Twelve-year-old Helena Lee (debut performance by Moriah Blonna) sleeps in the sandy closet of a one room apartment in an unkempt corner of California’s Venice Beach. Her father, charismatic surf-rat Mickey (Tom Dunne), spurs her journey as an aspiring writer with his iconoclastic absurdist view of the world. Helena conducts a season to season pilgrimage in and around the carnival of beach life; observing the bohemian locals, the hopeful tourists, the lost and forgotten who have reached the end of the map. Helena’s observations lead to an introspective spiritual and intellectual wanderlust often leaving her standing at the water’s edge, facing the void, a head and heart full of unanswerable questions; how shall I to live? why did my mother die? At the cusp of adolescence, her view of what it means to become a woman is torn between the opposing influences of the free spirited strippers who flock around Mickey and the sacred memory of her mother Luisa (singer/songwriter, Maria McKee). Forever preserved in Helena’s wakeful dream, the vision of her mother is a saintly protector who haunts with calming advice and compassionate lullabies. As winter approaches and the sea and sky begin to darken, Helena’s quest to find her identity is hastened and forever impacted by a life-altering event. Director and writer Jim Akin will join us to talk about the raw emotional impact of his compelling new film.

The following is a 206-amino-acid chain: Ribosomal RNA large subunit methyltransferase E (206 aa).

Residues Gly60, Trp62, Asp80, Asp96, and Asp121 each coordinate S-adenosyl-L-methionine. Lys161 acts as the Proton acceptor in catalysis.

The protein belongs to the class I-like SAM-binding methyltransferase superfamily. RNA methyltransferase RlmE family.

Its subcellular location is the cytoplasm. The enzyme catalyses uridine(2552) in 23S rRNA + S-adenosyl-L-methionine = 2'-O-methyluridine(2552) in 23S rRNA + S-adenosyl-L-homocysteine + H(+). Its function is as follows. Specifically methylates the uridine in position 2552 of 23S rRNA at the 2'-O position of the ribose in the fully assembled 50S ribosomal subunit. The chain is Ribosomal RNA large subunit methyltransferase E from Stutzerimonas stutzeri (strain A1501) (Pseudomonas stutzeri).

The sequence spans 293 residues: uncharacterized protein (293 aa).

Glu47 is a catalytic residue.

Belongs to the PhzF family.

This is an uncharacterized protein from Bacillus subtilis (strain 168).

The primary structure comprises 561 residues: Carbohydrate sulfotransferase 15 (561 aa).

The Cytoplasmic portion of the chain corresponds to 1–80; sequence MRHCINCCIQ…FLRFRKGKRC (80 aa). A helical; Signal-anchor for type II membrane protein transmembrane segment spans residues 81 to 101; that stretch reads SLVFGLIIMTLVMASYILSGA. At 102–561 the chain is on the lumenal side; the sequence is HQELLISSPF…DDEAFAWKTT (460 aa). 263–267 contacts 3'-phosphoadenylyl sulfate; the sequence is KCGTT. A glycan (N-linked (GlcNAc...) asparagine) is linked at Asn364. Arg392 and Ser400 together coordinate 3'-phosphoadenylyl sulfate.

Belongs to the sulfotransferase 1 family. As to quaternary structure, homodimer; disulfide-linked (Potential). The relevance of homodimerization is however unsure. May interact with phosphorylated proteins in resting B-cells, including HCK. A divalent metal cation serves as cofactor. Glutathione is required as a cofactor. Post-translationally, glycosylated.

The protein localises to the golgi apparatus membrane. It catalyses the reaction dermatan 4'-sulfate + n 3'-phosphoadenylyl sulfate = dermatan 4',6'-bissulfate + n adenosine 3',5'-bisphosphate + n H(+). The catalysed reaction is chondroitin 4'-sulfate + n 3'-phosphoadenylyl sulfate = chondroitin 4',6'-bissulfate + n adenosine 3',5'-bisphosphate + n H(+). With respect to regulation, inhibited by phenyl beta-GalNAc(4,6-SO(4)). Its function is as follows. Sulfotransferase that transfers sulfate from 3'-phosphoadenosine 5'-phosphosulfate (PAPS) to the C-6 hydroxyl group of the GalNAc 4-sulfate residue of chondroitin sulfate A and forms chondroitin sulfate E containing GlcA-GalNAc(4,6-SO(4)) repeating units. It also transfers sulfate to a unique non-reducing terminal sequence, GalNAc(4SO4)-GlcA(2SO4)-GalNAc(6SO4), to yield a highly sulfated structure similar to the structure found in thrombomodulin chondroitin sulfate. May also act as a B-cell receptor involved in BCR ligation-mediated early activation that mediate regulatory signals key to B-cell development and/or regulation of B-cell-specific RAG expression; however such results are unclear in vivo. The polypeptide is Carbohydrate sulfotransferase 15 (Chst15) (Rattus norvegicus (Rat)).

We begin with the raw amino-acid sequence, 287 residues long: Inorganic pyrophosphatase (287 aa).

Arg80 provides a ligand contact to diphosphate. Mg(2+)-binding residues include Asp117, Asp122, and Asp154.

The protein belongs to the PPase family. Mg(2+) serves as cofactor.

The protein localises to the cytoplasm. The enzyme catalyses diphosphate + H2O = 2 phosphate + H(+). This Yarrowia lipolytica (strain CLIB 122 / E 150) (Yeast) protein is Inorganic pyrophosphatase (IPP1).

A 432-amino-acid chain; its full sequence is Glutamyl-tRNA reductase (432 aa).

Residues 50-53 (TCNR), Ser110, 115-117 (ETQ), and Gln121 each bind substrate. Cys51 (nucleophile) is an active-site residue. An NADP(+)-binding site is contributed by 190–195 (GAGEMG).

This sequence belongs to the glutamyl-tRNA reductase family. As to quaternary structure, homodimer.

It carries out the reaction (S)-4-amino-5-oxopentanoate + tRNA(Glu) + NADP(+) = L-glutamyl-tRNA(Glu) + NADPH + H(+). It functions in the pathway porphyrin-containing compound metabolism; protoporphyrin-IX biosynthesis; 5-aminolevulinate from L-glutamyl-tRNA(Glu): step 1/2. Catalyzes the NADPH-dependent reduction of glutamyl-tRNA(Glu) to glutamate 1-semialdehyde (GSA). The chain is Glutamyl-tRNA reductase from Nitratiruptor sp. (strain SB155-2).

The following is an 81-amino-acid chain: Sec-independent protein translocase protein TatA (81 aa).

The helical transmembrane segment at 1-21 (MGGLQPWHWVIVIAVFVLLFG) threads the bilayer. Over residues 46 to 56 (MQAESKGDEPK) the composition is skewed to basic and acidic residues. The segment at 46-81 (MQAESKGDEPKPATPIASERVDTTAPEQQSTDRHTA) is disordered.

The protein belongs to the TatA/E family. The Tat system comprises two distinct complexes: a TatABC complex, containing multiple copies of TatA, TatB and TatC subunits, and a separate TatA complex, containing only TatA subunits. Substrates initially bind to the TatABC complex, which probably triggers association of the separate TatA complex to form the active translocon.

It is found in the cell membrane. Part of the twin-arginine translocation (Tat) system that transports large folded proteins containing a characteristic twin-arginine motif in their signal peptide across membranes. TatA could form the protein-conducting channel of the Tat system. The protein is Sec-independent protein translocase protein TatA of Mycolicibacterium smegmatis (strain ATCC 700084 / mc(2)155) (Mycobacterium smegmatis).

The Ocean of Helena Lee opens in Los Angeles on May 8 at the American Cinematheque at the Egyptian Theatre, the American Cinematheque at the Steven Speilberg Theatre May 9th – 13th and on May 14th at The Aero Theatre in Santa Monica.
“(Akin) manages to fuse what he’s learned from a diverse band of European and American filmmakers with those impulses to create something that feels new, freshly imagined. One can discern the spirit of Kings of the Road-era Wim Wenders flitting around the edges of TOOHL, as well as Fellini’s affinity for unusual human and environmental beauty, and the movie is attuned to Helena’s inner spirit in such a way that it feels at times like a Dardennes Brothers joint on rollerblades, gliding effortlessly down the boardwalk to the beach-friendly strains of Mckee and Akin’s propulsive pop score.” – Dennis Cozzalio, Trailers from Hell
“Jim Akin’s work is personal. His care and affection for his topics (and the images he chooses) is apparent in every frame. He really looks at things, he really sees. After the Triumph of Your Birth took place in the industrial wasteland sections of Los Angeles, the drying-up canal, the old warehouses, the blasted-by-sunlight empty factories. It is part of a California rarely seen in film. And so, too, his vision here. Venice Beach has its own character, its own vibe, and Akin captures it, in its loneliness and isolation, in its beauty and its sleaze, and also in its cacophony of community and expressiveness.” – The Sheila Variations